Sean Penn is taking a page from Katherine Heigl's book and slamming his own film. He told French newspaper Le Figaro that "The Tree of Life" didn't measure up to his expectations, and offers some advice on how it could have. The following is a translation, courtesy of the New Yorker:
I didn't at all find on the screen the emotion of the script, which is the most magnificent one that I've ever read. A clearer and more conventional narrative would have helped the film without, in my opinion, lessening its beauty and its impact. Frankly, I'm still trying to figure out what I'm doing there and what I was supposed to add in that context! What's more, Terry himself never managed to explain it to me clearly.
Someone sounds a little bitter that his role in "The Tree of Life" was chopped down mercilessly.
Penn does play a role, though. It's just more of a symbolic one that provides some context to the film and propels the plot forward... as opposed to a role that he could necessarily pull off better than another capable actor.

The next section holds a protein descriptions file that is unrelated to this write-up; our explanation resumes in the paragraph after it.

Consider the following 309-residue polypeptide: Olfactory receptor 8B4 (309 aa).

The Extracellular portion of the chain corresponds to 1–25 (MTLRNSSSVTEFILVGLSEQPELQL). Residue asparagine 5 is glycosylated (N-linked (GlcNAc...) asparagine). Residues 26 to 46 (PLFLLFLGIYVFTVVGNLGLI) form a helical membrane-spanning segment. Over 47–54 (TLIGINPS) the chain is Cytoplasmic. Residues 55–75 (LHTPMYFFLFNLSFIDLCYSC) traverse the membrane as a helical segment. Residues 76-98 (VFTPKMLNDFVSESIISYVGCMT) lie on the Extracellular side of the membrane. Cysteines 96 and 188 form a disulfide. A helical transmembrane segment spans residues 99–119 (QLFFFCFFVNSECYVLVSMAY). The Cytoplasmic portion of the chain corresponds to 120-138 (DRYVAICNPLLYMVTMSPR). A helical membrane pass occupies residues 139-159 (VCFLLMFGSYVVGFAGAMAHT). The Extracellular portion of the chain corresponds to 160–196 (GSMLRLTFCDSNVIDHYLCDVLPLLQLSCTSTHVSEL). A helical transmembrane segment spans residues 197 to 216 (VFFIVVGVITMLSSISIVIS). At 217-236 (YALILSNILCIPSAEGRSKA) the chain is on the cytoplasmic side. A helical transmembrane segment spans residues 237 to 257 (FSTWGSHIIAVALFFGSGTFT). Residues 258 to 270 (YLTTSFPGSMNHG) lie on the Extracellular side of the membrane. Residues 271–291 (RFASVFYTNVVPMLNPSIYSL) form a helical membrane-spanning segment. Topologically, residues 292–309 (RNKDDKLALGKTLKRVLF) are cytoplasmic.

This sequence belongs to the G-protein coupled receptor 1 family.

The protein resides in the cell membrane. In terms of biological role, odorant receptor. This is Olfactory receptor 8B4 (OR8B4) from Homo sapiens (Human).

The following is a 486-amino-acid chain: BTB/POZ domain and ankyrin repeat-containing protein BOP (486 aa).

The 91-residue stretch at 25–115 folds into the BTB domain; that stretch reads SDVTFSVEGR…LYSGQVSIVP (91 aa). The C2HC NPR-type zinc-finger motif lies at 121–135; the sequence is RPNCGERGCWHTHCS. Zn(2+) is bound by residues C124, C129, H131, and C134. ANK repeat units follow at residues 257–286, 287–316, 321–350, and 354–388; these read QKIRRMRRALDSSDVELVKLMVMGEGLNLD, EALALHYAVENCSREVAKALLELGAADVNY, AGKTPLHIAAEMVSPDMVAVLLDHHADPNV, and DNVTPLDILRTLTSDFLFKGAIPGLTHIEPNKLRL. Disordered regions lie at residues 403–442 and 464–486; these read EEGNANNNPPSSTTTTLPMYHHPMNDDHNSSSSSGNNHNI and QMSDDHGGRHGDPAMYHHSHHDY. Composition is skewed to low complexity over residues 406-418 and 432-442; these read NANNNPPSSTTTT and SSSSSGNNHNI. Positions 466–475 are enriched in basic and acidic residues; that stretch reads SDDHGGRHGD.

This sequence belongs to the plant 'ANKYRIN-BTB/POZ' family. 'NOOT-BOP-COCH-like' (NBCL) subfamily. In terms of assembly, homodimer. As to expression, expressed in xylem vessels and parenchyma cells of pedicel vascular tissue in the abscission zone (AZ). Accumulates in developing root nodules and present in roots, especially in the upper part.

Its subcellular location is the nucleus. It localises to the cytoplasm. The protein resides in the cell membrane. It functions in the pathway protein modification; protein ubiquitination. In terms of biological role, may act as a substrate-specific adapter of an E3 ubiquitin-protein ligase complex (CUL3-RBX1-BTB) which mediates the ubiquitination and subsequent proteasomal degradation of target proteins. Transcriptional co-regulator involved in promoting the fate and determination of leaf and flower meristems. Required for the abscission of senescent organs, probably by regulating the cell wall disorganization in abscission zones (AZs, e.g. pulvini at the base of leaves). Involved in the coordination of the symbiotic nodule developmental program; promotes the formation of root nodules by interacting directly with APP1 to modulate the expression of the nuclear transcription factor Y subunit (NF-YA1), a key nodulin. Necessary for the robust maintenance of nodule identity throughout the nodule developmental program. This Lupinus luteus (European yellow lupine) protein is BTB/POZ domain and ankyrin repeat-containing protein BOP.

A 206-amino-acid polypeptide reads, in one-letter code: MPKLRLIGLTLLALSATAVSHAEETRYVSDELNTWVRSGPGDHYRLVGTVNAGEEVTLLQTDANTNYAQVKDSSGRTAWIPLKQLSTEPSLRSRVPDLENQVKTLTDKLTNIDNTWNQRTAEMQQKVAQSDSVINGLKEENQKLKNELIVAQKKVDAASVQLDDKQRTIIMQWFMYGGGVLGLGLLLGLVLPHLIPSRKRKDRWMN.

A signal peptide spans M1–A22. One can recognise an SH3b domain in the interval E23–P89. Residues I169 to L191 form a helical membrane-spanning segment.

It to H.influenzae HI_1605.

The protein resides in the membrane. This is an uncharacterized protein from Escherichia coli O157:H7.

To be fair, it must be kind of off-putting to see yourself inserted into a film without really knowing what you're doing there. Penn's role felt incongruous at times (particularly toward the end, where things start to get awkward). Whenever his character shows up, we're supposed to draw something from his pained expressions, but the emotional impact of him merely being there isn't always as strong as it should be.
On the other hand, it sounds like Penn is basing the quality of the film on his role alone. Did he forget the overwhelmingly emotional scenes with Brad Pitt and Jessica Chastain? And the dinosaurs?!
Penn wraps it up with something a little more diplomatic (based on our rough translation):
"It's a film I recommend on the condition that one go only without preconceptions. It's up to each to find a personal, emotional, or spiritual connection. Those that reach this generally leave very moved."
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